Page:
3. Rathinam v. Union of India (1994): In this case, the Supreme Court upheld the Maruti Shripati Dubal decision and declared section 309 unconstitutional, citing the right to die as a part of Article 21 of the Constitution. As far as the Chenna Jagadeeshwar case was concerned, the Apex Court stated that the provisions are on opposing sides, because in one, a person takes his own life, while in the other, a third person is assisted in taking his own life.
  4. Gian Kaur v. State of Punjab (1996): In this judgement, the apex court excluded the right to die from the purview of Article 21 and constitutionalised Section 309 of the IPC. The court opined that “Although the “right to life” is a natural right enshrined in Article 21, suicide is an unnatural termination or extinction of life and hence incompatible with the idea of the right to life.”

Possible solutions to suicide problems among students

  • Parents and teachers should recognise their child’s passion in life and should be supportive of them.
  • Formulation of a helpline number, an app, or a website that addresses a child’s stress and makes children aware of stress, depression, and its prevention.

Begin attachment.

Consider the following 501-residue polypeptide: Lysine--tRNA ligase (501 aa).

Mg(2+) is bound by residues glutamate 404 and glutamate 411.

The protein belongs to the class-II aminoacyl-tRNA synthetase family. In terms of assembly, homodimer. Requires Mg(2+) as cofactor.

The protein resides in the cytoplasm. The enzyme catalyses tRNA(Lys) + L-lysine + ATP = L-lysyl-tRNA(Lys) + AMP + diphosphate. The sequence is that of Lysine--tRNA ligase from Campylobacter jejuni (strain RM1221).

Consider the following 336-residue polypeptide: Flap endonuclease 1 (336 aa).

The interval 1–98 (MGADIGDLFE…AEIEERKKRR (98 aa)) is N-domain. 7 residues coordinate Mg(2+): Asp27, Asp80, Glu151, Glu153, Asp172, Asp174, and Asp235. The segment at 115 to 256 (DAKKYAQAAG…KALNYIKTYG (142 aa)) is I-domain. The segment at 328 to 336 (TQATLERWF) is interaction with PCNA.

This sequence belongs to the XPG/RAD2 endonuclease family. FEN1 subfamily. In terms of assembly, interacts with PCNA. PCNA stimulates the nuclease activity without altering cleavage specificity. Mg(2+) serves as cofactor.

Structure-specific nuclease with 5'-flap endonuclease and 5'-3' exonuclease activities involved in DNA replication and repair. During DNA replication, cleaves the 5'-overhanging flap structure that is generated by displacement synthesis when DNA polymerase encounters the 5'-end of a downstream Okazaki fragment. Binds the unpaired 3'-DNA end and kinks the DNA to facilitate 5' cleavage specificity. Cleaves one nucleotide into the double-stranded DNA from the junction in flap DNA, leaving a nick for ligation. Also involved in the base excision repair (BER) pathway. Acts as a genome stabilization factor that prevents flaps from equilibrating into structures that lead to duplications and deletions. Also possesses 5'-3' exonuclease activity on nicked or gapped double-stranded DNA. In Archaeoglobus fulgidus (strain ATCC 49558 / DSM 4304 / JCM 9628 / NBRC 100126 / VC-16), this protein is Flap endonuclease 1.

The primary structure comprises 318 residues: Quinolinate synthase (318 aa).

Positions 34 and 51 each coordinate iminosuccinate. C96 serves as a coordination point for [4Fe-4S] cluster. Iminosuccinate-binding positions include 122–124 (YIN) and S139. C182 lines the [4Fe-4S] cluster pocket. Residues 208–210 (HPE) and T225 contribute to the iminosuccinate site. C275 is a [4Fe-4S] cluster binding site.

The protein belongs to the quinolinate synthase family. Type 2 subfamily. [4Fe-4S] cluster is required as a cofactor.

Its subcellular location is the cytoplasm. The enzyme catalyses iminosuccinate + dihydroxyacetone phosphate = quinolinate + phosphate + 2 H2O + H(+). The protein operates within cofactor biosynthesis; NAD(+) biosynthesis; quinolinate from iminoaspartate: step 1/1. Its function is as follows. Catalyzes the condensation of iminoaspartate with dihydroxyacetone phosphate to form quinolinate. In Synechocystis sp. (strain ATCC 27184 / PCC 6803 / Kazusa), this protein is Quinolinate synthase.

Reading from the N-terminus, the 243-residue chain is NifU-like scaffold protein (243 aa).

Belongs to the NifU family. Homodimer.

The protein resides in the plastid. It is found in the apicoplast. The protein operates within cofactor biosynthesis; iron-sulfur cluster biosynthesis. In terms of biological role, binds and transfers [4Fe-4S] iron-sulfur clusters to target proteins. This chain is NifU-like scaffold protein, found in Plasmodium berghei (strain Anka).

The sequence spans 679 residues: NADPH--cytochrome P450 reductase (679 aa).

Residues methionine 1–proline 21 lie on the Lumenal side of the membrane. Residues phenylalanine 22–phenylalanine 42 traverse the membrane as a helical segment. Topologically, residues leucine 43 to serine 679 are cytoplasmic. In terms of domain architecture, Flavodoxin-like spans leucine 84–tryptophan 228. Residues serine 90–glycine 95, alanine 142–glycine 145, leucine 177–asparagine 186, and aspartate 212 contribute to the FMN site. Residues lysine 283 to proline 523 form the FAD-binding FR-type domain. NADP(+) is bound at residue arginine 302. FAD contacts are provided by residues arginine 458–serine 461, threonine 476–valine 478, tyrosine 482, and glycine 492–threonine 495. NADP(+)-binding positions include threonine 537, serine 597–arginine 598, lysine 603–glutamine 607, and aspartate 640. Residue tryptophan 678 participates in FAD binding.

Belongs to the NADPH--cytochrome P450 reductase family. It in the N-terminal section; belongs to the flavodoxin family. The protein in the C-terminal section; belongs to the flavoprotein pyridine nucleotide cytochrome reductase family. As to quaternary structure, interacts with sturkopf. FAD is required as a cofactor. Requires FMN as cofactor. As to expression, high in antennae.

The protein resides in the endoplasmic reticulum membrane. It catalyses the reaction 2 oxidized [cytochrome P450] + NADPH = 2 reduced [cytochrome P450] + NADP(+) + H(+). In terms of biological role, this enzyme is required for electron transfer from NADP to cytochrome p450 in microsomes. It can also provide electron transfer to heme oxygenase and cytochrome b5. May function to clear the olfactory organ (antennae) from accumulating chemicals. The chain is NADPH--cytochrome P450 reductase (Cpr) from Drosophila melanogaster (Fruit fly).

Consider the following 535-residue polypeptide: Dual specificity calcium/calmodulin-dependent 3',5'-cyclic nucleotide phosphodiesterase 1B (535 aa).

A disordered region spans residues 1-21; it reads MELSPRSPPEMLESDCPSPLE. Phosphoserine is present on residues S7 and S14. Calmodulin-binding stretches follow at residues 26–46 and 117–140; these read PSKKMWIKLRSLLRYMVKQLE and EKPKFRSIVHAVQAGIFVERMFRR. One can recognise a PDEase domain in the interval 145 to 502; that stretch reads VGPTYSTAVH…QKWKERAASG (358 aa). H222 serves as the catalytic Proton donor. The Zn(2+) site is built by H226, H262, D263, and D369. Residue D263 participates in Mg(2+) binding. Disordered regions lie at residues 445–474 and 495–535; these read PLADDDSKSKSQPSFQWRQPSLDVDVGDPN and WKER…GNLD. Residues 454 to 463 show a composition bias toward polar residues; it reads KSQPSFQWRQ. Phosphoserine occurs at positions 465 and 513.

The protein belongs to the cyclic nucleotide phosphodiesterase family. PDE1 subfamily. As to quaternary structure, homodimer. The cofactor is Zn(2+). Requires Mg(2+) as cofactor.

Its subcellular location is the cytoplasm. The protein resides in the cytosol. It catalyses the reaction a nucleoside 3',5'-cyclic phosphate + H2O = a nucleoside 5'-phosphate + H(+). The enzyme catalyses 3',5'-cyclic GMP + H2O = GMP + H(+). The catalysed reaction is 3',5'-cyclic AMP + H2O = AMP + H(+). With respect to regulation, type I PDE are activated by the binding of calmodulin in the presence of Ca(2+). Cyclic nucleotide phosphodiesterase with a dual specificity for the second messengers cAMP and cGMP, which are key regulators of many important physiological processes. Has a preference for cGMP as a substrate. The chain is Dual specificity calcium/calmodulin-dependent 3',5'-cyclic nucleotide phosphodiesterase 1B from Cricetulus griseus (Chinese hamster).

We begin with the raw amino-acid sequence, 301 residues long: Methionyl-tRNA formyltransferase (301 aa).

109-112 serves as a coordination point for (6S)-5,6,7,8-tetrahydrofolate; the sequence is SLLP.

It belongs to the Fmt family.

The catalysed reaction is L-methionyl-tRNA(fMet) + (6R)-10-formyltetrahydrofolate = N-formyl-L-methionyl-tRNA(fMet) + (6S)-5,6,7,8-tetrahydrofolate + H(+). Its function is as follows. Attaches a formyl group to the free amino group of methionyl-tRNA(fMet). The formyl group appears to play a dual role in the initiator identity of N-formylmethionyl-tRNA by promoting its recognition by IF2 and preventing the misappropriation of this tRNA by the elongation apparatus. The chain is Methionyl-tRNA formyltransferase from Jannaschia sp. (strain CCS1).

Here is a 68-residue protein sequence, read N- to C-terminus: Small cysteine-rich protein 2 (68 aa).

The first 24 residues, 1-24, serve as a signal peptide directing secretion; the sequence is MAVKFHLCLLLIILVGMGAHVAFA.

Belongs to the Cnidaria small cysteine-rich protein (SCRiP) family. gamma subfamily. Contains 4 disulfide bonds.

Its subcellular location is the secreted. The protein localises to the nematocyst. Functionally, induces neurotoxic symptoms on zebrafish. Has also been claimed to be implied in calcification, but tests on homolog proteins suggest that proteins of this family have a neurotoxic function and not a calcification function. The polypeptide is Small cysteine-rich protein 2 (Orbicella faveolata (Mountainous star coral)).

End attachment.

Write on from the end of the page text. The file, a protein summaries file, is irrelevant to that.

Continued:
• Improving our education system in order to remove the burden from students.
  • Striving towards removing the coaching culture or making coaching institutes available at affordable prices.
  • In terms of preventing suicides among students, India may benefit from the first-ever National Suicide Prevention Strategy, 2021, which was unveiled by the Ministry of Health and Family Welfare. The strategy seeks to reduce suicide mortality by 10% by 2030.


Despite the fact that suicides among students are a common but taboo subject, and despite the fact that more people are seeing these situations now than ever before, our society has not paid enough attention to them. The answer to this problem will involve a collaborative effort from every nation on Earth. These cases can be significantly decreased with appropriate assistance from the UN and its relevant agencies, such as UNESCO and WHO. We can try to lower the rate of student suicides and make the future more promising for our youth by adopting a comprehensive and cooperative strategy.

Authors Name: Akshat Sharma (Gujarat National Law University, Gandhinagar) & Tushar Sankhla (MS Kawar International school)